5 Biggest Clichés in Hip-Hop Lyrics That Need to Stop ASAP

Posted by Nick Moorhead on Dec 5, 2014 12:00 PM

wiz khalifaLookin' at you, Wiz Khalifa. (Image via medievalbeatz.com)

As a hip-hop obsessive, I consider the best rhymes in rap to be poetry. I've already written about carrying Earl Sweatshirt's lyrics around like a book of poems. I listen to several new mixtapes every week, and while I find way more inventive, inspirational rhymes than terrible ones, I can't help noticing that I bump into the same tropes over and over again. Here are five rap themes that are so overdone and worth avoiding while penning your lyrics.


5. Scarface

scarface_portal_1-thumb-497xauto-5427Image via liveforfilms.com

"Plugged in with Colombians, I know Sosa" – "Tony Montana" by Future

Brian De Palma's 1983 crime saga Scarface is so entrenched in hip-hop culture that there's even a rapper named after the film. This movie is name-checked so often you're almost called into question as a legitimate rapper if you don't worship the flick. I don't get it. Scarface looks almost mediocre in comparison to dramas like Pulp Fiction, The Departed – pretty much anything Tarantino or Scorsese have directed. There are other cool flicks in this vein out now like Amores Perros, Belly, and The Boondock Saints. Please don't limit yourself to referencing one film that isn't even the best in De Palma's catalog (Blow Out, The UntouchablesCarrie).


4. Stealing your girlfriend

Kanye-West-Amber-RoseImage via radionowindy.com

"9-3-4, 8-6-1-6, I got a missed call from your bitch" – YG in Jeremih's "Don't Tell 'Em"

The most notable recent perpetrator of this cliché is Wiz Khalifa. On mixtapes Burn After Rolling and Kush & Orange Juice, Wiz goes into exacting detail about the myriad ways in which he's stolen your girlfriend, is stealing her now, or will steal her away soon. All of these intricate plots about breaking up relationships for no reason are Wiz's go-to lyrical fodder. (The hilarious irony to all this is that Wiz Khalifa's wife Amber Rose turned out to be cheating on Wiz with Nick Cannon.) So don't tell your listeners about all the ways you're going to steal their significant other. Even if what you're claiming is true, it's bad karma.


3. Weed

RollingPapersImage via washingtonpost.com

"Crush a bit, little bit, roll it up, take a hit" – "Hands on the Wheel" by Schoolboy Q

This is probably the biggest cliché in the genre right now. Of course, since weed is essentially legal in a lot of states, spitting about how often you smoke is more boring and less edgy than you'd expect. Some can pull off talking about Mary Jane just because of how intricate their lyricism is, like Curren$y and most members of the Wu-Tang Clan. Unless you consider your skills to be among the all-time greats, I'd avoid such a been-there-done-that topic and look for alternatives. It's fine if you smoke for fun, inspiration, whatever  but if you're always rapping about rolling up, you begin to sound like an eighth grader who snuck into a high school party and got stoned for the first time. Talk about something else, please – even Wiz is getting sick of this.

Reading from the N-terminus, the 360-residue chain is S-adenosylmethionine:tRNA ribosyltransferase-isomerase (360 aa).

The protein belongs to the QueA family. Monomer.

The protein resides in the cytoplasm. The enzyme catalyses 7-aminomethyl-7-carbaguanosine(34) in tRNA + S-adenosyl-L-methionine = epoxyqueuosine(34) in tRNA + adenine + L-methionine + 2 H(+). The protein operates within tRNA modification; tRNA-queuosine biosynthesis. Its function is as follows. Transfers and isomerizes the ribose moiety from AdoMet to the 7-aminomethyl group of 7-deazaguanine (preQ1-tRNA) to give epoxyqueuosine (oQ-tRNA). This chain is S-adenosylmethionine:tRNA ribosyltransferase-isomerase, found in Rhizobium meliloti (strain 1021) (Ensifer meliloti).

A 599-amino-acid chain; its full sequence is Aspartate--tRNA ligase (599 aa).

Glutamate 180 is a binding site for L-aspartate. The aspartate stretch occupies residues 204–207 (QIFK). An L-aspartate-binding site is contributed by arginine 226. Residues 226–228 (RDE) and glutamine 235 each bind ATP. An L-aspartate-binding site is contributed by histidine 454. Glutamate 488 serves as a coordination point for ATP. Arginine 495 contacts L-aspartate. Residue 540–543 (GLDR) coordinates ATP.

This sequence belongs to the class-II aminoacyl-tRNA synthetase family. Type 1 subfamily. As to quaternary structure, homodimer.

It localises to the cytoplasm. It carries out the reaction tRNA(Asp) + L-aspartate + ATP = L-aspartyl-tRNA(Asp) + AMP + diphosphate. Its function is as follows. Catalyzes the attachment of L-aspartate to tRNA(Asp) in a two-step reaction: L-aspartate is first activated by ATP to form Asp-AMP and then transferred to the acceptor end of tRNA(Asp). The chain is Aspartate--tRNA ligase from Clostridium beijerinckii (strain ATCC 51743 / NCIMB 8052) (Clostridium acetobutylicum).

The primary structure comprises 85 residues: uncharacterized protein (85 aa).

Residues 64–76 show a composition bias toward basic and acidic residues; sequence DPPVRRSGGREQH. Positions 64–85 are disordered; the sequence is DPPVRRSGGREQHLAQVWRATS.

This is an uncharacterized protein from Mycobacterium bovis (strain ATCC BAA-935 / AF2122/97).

2. Selling drugs

sellingdrugs-1Image via wired.com

"I sell dope in the bag, if you trying to get high" – "Garbage" by Tyler The Creator

If there's a topic more clichéd than doing drugs, it's selling drugs. Jay-Z probably helped make this more prevalent with his ascension from dealer on the streets to the most popular rapper going, and maybe people feel they can imitate his path. So many rappers boast about "pushing weight" with such harrowing precision and accuracy that I wonder if rapping is simply hindering a successful career in the criminal underworld. Decide if your career is in rapping or pushing drugs, but please don't rap about pushing drugs, because that gets boring real quick. It's been done.


1. The word "hoes"

stop-1Image via theridgewoodblog.net

"I got hoes in different area codes" – "Area Codes" by Ludacris

This cliché requires no description. I can't believe this term is still a thing. How about calling the fairer sex "women" instead of "hoes"? Just a thought.


What other hip-hop clichés do you wish artists would stop using? Sound off in the comments below.

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Nick Moorhead is a music journalist who's been writing about indie rock, hip-hop, and everything in between since 2011. Before that, he was project manager at Cybersound studios in Boston. A graduate of Trinity College and Startup Institute, you can follow him on Twitter @MoorheadNick.

Perform at Billboard Hot 100 Festival


Topics: hip-hop, Songwriting, Honing Your Craft


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